We so frequently focus on our differences that we fail to notice the common ground we share. Thinking of people from other nationalities, we often think of what sets them apart: “They dress in different clothes; they eat different food; they speak a different language; they follow a different religion; and they believe in different things.”
And just like that – with only a few short statements – many dismiss the possibility of having anything in common. In reality, however, we are more similar than we could ever imagine.
How do you experience the world?
This morning, you woke up in your room, a room that undoubtedly looks different from that of another person’s in another country. Looking around, you will find countless things that prove this, starting from the language on the cover of the book on your bedside table.
Before you left your house, you dressed in clothes that are deemed suitable by the society in which you find yourself. You passed by your local bakery, picking up a hot drink and a traditional pastry. All day long, you greet people and have conversations in a familiar language.
After work, you come back home and see your friends or family. Together, you sit down to have dinner and talk about your day; you discuss current affairs, listen to each other’s problems, and offer your support whenever necessary. You move on to watch some television after dinner, browsing through Netflix and the movies it has specifically tailored to your region. At the end of the day, you put your head on your pillow and fall asleep.
Miles away, someone from a different country lived through a similar day, albeit wearing different clothes, speaking a different language, and eating different food.
You are more similar than you think
While you may be living in different countries and even different continents, you could be viewing your different worlds through the same eyes. Taking a look at Arabs and Eastern Europeans, one may say that the two have nothing alike solely due to the outward expressions of their cultures.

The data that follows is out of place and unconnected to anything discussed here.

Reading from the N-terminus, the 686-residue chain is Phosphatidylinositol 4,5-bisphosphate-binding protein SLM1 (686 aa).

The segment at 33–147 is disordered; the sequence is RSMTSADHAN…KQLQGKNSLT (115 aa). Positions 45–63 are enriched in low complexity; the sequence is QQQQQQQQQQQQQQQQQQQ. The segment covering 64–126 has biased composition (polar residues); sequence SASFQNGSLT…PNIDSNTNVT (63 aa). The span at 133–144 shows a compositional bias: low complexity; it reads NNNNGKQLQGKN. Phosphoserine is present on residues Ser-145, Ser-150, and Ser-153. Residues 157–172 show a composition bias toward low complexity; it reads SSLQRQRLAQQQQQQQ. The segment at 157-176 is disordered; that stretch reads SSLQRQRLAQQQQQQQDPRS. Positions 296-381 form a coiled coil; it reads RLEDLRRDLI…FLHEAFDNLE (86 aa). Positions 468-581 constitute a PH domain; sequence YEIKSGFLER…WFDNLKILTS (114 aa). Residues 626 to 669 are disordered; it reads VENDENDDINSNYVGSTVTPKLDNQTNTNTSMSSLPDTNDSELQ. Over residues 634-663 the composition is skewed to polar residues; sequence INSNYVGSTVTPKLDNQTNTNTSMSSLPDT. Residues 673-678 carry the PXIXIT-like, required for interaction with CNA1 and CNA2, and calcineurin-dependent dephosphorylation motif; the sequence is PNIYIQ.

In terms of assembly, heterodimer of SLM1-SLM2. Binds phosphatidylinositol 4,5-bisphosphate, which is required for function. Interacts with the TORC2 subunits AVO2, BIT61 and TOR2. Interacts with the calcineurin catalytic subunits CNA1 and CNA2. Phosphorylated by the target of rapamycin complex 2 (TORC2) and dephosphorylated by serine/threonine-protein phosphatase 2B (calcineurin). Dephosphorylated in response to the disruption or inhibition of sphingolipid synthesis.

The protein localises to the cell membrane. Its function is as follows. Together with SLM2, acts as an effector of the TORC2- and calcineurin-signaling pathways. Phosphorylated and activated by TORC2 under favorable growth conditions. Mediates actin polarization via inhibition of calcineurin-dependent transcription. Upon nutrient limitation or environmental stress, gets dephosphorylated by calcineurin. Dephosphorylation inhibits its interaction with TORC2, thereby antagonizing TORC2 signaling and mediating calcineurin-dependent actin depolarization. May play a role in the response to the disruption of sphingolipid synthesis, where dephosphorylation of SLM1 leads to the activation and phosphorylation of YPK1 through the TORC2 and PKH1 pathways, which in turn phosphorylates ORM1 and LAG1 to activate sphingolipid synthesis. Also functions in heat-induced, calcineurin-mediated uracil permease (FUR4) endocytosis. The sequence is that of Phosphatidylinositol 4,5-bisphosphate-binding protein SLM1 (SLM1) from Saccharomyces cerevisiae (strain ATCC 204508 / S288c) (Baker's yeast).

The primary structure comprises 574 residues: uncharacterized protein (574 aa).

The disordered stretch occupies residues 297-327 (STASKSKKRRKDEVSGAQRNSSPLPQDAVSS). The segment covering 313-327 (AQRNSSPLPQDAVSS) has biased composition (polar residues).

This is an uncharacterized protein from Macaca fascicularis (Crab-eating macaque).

In reality, they share numerous similarities in terms of their values and beliefs:
Both Arabs and Eastern Europeans believe that there is nothing more important than family. As such, they are both extremely loyal and would put their families first, before all else.
Taking this further, the tie to one’s family (i.e., parents, siblings, grandparents, aunts, uncles, cousins, etc.) does not end once you move away at 18. In many cases, children even stay in their family homes until they get married.
Moreover, parents (and other family members) often continue to play a prominent role in their children’s lives – even when they move away from home and have their own families.
The comedy film series My Big Fat Greek Wedding perfectly highlights this point, with the family of the main character “Toula” having an all-encompassing presence in her life, despite her being over 30 years old and married.
Put simply, both Arabs and Eastern Europeans have loud and large families that do not disintegrate into separate groups when the children grow up, but only get louder and bigger.
Although Arabs and Eastern Europeans may cook with different spices and eat different food, the value they attach to it is the same. In both regions, people tend to cook traditional food and follow centuries-old recipes that are passed down through generations.
Thus, it is not surprising that with so much value attached to food, it is a key component of all celebrations. At birthdays, religious holidays, and other occasions, the tables in Arab and Eastern European households are often full and colourful – so full that a second table is sometimes needed to help put out all the dishes.
With so much importance being placed on food, some even consider it rude or impolite if one refuses to break bread with them.
This point can be seen as an extension of the previous as the generosity and hospitality of Arabs and Eastern Europeans are closely linked to food.
Personally, I come from one of the poorest countries in Europe: Bulgaria. Here, few people have large houses, fancy cars, or money to spend on their friends and family. At the same time, everyone will always invite you into their home, show you kindness, listen to your problems, and serve you a cup of coffee and some homemade food.
Similarly, Arabs have a reputation as one of the most hospitable people in the world. The minute you enter their home, you will be greeted with warmth and kindness. Of course, like in Eastern Europe, almost immediately after the greeting, the table will be filled with various warm dishes and drinks.
To sum up, both regions follow the advice of the wise Arabic proverb: “If you have much, give of your wealth; if you have a little, give of your heart.”